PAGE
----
[blockquote cite=”Jesse Taylor, Editor, evo Australia”]It’s the fastest, most entertaining point-to-point car I’ve ever driven.[/blockquote]
The very best cars I’ve driven really get under my skin and bury themselves into my psyche. For example, I can recall every kilometre I drove in the Porsche 911 GT3 RS 4.0 and Mercedes-Benz SLS Black Series. It’s a week since the Ferrari 458 Speciale’s V8 fell silent for the last time in my care, and every one of the 1200 kilometres is playing on loop in my head.
Given the above list of cars, I’m obviously predisposed to track-focused cars and, perhaps, that’s why I rate the Speciale above the 100kW-more powerful Ferrari F12. That’s a big statement when the F12 was my highlight of the first half of 2014, and of which I wrote in evo Australia 011, “I doubt there’s another car that offers the F12’s blend of speed and security“.
But the Speciale is, well, special. At 1395kg, the Speciale is 90kg lighter than the 458 Italia on which it’s based, yet its significantly upgraded 4.5-litre V8 makes 26kW more power (445kW at 9000rpm). To save you reaching for the Casio Scientific, the Speciale is endowed with a power-to-weight ratio of 317kW/tonne, just 17kW/tonne shy of the bigger-hitting F12. Perhaps even more impressive is the Speciale’s 99kW-per-litre specific power figure. The significant engine upgrades include new cylinder heads, revised camshaft profiles to increase valve lift by five per cent, 10mm shorter inlet tract, 14.0:1 static compression ratio and carbonfibre plenum chambers and air boxes (which reduce dressed engine weight by 8kg).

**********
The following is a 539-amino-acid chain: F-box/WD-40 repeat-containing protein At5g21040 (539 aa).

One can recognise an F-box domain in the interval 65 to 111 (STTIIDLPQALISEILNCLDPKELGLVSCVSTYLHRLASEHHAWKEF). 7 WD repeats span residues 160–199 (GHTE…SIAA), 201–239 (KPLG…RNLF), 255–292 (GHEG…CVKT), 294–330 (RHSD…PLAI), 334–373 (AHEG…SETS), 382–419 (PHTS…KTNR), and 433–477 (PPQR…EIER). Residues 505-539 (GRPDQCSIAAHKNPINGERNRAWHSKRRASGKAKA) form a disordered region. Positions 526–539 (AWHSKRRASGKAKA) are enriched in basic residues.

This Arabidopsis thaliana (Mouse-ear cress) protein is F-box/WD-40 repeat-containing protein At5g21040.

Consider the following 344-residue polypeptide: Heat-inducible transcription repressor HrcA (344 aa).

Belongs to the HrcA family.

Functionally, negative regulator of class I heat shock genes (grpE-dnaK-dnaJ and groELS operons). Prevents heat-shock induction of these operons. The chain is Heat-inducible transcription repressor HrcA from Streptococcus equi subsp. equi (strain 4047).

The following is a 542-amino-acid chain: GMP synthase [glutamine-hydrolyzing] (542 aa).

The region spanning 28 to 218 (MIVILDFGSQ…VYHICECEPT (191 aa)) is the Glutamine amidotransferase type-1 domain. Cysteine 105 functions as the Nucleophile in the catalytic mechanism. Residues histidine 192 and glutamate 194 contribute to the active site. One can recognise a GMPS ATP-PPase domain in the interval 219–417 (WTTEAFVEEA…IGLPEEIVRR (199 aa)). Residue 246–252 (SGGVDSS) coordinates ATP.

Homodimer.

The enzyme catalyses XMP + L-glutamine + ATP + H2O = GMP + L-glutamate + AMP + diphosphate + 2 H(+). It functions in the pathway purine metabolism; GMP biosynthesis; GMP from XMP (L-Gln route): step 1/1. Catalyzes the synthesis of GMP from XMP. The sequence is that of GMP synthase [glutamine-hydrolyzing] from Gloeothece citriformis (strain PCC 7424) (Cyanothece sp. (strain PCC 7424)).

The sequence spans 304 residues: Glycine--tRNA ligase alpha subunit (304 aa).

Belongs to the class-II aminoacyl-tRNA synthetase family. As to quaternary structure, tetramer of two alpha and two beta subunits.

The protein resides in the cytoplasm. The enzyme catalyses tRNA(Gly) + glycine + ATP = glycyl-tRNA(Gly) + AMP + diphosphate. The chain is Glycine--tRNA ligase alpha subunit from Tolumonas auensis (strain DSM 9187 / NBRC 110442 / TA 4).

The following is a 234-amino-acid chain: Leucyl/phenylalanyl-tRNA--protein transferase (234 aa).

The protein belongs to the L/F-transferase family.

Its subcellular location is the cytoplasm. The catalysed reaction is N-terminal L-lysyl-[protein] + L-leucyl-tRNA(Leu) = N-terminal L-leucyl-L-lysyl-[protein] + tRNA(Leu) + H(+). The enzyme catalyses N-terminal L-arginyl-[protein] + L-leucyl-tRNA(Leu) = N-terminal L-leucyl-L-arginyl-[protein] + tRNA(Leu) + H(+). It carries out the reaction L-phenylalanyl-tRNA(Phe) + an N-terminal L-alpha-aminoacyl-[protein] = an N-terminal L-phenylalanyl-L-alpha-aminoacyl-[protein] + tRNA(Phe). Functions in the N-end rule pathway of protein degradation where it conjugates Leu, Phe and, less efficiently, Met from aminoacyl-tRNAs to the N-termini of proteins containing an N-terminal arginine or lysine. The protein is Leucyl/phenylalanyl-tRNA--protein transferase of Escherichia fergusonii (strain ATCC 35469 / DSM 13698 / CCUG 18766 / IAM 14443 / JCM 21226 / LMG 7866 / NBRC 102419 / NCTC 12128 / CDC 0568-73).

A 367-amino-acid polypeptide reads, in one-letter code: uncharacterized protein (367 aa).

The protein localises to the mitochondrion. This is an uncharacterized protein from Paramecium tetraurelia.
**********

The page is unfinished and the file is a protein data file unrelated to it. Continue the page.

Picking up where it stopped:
Aided by launch control, Ferrari claims that the Speciale will hit 100km/h in 3.0 seconds, 200 in 9.1 and 300 in under 25. Top speed is quoted as greater than 325km/h.
Though a very fast car, the Speciale shouldn’t be judged on its straight-line performance. It lives for the corners where the track-honed chassis, super sticky Michelin Pilot Sport Cup 2 tyres and clever electronics make it the fastest, most entertaining point-to-point car I’ve ever driven (on dry tarmac at least). The chassis and steering are alive with feedback and the rear slides easily and without big spikes in heart rate. At no point could I get the nose to push into understeer.
The seven-speed dual clutch is silky smooth or shotgun-brutal depending upon your driving commitment. Purists may miss the manual gearbox, but the Speciale is too fast for three pedals and you never lack a sense of involvement.
LaFerrari might have grabbed the headlines this year, but the 458 Speciale deserves its place in the pantheon of legendary Ferraris. It’s a huge call, but it might just be the greatest V8-engined Ferrari of all time – F40 included.